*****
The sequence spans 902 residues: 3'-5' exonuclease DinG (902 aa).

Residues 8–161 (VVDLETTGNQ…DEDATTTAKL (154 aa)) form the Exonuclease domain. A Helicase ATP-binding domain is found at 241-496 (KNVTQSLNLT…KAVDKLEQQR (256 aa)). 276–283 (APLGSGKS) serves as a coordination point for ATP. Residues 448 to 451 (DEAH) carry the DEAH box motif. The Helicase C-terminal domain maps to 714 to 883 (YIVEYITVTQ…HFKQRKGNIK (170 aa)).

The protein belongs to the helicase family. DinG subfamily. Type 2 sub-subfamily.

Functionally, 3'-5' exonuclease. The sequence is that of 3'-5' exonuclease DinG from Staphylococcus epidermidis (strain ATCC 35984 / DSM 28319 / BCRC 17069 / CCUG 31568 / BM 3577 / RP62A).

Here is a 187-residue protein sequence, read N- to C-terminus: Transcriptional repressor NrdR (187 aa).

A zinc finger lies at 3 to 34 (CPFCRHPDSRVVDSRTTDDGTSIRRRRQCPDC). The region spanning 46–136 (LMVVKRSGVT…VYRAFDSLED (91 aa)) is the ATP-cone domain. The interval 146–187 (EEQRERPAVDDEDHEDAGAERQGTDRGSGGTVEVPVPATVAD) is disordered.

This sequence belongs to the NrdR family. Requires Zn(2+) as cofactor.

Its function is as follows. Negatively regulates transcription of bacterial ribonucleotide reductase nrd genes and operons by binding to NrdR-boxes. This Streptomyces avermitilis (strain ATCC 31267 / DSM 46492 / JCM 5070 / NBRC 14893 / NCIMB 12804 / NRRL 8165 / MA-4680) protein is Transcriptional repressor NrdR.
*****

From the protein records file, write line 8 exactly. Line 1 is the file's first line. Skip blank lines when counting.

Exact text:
Its function is as follows. Negatively regulates transcription of bacterial ribonucleotide reductase nrd genes and operons by binding to NrdR-boxes. This Streptomyces avermitilis (strain ATCC 31267 / DSM 46492 / JCM 5070 / NBRC 14893 / NCIMB 12804 / NRRL 8165 / MA-4680) protein is Transcriptional repressor NrdR.